One of the more interesting parties is at Elysian Brewing’s Capitol Hill brewpub in Seattle. The brewery will have a bathtub full of foaming ale in the dining room. The clawfoot display is a play on bathtub gin, the often foul-tasting liquor brewed in large quantities — maybe even in bathtubs — during Prohibition.

“Part of the reason is to call attention to the fact that there’s a very strong neo-prohibition movement,” said Elysian co-owner Dick Cantwell.

– The movie “The American Brew” debuts on A&E at 10 p.m. Eastern (9 Central, and so on). Anheuser-Busch commissioned the movie as part of its Here’s to Beer campaign. Flortenine Flims/Sherman Pictures produced the movie, which is presented in a documentary style.

It ambitiously covers a lot of territory in 50 minutes, old and new, large breweries and small, beer production and appreciation.

The movie leans heavily on American beer history and heritage, and not surprisingly Prohibition plays a major role in the story. The movie is educational an several levels. As “The American Brew” points out, because of Prohibition an entire generation of Americans lost contact with beer and beer culture.

Much of that has been revived since Fritz Maytag – he’s among those who appear in the film – saved Anchor Brewing in the 1960s and a generation of microbreweries followed. Along the way a variety of myths about American beer history from the 1850s through the 1950s became confused with the truth. Maureen Ogle did much to dispel many of the errors in her book, Ambitious Brew, and she elaborates in the movie.

This new generation plays a prominent role in the film. Viewers marginally familiar with the rise of what is generally called “microbrewed” beer may recognize Maytag, Ken Grossman of Sierra Nevada, American Homebrewers Association founder Charlie Papazian, author-brewer Garrett Oliver of Brooklyn Brewery and others.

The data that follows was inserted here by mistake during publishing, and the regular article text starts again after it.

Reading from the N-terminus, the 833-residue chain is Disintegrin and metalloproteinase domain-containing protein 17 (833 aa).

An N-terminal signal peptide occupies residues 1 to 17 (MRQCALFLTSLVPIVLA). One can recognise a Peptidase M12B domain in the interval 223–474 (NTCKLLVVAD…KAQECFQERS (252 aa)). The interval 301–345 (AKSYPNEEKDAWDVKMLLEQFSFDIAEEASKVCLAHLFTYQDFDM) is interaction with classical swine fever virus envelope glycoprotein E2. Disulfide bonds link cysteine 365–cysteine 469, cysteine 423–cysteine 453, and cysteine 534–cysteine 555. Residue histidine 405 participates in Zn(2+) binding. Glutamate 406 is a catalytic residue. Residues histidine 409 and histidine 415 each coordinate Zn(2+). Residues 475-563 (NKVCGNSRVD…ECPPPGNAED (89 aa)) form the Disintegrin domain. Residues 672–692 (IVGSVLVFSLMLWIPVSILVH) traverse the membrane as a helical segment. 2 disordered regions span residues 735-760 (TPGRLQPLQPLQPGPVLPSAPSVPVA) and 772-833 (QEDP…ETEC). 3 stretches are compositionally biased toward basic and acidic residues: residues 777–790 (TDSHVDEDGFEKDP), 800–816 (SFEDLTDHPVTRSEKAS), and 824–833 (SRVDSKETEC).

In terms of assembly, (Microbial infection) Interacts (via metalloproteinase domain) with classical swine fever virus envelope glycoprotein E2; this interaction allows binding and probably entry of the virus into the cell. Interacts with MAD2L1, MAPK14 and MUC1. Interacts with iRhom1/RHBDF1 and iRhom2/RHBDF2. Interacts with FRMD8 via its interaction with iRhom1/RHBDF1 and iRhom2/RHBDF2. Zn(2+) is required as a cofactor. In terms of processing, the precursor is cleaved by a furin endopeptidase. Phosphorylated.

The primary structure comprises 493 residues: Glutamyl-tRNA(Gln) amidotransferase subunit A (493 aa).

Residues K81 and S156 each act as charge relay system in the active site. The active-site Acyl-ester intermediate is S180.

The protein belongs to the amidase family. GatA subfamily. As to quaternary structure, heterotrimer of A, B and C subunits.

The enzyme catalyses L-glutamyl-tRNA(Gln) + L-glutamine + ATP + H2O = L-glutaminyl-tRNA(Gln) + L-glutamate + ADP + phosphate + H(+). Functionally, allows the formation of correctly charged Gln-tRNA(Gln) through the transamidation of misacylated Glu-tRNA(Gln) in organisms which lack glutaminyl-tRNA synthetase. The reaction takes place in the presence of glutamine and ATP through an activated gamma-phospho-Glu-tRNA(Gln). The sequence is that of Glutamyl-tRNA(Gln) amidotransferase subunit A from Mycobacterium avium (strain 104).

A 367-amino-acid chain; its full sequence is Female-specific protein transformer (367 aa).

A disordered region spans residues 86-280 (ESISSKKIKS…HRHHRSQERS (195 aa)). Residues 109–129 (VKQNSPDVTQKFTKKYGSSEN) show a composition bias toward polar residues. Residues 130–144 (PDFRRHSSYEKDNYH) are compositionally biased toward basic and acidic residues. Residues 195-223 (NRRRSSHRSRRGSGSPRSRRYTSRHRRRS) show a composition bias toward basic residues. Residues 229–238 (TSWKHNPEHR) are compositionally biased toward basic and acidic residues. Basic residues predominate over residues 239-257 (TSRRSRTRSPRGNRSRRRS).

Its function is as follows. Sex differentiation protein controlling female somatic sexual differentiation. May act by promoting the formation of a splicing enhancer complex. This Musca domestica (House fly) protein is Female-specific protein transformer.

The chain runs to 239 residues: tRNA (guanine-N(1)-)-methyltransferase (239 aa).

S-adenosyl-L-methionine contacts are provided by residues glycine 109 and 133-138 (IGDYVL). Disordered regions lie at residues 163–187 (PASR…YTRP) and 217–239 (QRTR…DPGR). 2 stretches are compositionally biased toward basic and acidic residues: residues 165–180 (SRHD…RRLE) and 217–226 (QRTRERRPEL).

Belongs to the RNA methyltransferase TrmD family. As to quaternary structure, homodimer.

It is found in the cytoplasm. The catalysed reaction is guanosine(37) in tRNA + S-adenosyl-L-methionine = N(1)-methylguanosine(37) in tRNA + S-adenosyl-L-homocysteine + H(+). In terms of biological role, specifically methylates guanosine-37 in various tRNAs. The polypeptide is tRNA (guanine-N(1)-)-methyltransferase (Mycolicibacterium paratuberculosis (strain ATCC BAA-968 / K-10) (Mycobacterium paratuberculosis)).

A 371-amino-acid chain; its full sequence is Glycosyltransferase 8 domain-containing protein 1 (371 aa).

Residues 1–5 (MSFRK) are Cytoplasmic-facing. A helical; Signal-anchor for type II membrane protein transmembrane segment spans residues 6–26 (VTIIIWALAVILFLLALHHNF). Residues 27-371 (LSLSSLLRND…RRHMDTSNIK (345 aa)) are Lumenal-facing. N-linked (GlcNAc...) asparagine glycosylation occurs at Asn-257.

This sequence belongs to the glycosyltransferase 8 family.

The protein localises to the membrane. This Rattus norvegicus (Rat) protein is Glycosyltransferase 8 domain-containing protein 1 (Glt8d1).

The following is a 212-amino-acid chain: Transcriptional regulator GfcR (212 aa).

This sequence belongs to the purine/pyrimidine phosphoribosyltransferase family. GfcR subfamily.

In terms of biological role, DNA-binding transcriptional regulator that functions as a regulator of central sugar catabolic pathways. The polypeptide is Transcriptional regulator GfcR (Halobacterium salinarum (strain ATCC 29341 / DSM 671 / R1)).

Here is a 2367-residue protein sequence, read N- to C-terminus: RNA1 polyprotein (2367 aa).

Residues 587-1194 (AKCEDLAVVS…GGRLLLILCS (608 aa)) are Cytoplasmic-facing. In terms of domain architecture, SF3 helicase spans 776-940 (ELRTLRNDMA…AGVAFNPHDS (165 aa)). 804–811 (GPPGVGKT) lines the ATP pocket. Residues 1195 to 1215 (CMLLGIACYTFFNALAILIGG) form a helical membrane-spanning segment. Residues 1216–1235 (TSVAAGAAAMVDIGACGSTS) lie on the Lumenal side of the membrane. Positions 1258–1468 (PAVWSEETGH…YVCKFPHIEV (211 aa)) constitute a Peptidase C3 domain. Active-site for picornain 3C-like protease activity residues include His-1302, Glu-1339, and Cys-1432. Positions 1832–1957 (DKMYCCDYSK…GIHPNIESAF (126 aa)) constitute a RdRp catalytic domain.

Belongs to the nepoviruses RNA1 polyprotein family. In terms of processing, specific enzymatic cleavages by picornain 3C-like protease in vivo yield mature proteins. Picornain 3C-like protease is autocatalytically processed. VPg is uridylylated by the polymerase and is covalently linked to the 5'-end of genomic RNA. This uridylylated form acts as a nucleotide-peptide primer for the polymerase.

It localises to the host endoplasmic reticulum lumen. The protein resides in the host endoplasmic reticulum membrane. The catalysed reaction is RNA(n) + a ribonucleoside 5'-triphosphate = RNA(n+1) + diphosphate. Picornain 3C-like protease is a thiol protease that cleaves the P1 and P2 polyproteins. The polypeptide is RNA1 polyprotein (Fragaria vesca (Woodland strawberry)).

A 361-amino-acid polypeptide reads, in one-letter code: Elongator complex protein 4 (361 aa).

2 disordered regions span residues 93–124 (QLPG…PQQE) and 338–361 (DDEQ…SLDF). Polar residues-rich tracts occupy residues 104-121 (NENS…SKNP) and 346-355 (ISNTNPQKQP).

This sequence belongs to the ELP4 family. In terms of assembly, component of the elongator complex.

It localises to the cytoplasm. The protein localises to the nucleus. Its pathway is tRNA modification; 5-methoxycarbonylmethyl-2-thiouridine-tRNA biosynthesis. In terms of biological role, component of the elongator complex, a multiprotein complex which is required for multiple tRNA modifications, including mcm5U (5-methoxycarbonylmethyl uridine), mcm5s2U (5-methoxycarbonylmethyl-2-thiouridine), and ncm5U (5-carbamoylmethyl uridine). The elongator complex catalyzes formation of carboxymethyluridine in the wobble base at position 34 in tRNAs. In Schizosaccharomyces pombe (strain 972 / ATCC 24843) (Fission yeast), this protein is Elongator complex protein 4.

Those a level deeper into craft beer will know immediately who Dick Cantwell of Elysian Brewing, Vinnie Cilurzo of Russian River Brewing and Jennifer Talley of Squatters Brewpub are.

A DVD of the movie will be sold at beer stores and in taverns across the country (it is also available at the Here’s to Beer website for less than $6). It contains 42 minutes of outtakes, such as a lengthy conversations with beer authority Michael Jackson, with All About Beer magazine’s Julie Johnson Bradford and Daniel Bradford, and with Carol Stoudt of Stoudt Brewing.


How much would you pay for a beer pager?

Do you think this is real?

We’ve worked our way through a maze of gadget websites linking to this. And not a one tells you where to find a product you can actually buy. But is funny, so here goes:

Ever been at a party and couldn’t find your beer? Do you sometimes feel like that darn can is trying to elude you? I sure did! Alas, there is an end to this! The Beer Pager! Drop your can or bottle in it, clip the remote to your belt and enjoy the party. If you’re unable to find your drink, just press the red button, and a friendly belch will help you pinpoint its location.

This gadget can act both as a beer coaster and cup holder (though it looks quite bulky as a holder). Promising ‘Remote activation up to 60 feet’, the Beer pager will belch (literally) and flash some colorful LED’s when you press the red key on the remote. The cup holder also promises to ‘Keep you beverage chilled’.

Hopefully different beer pagers use different radio codes or imagine this: big party, at least 3-4 of these scattered around a room holding the same brand of beer, and all going [burp] and flashing when someone tries to locate ONE beer. Nasty, huh?

Click here for a photo.

The next belch you hear . . .


Lewes Arms loyalists win

It looks like the locals at the Lewes Arms in Sussex have won.

The Publican reports that Greene King is expected to bow to consumer pressure and reinstate Harvey’s Best Bitter. The brewing giant had dumped the local beer to sell only its own brands.

Adam Collett, marketing director for Greene King’s managed pubs, acknowledged his company had “underestimated the strength of feeling which led to many locals boycotting what was once a great British pub. As a result, it has lost some of its character and greatness.”

The decision to remove the beer is still subject to internal review, but there’s little doubt how it will turn out.

A local campaign to get the ale back in the pub, which included a boycott of the pub itself, attracted national newspaper headlines and airtime on radio and TV.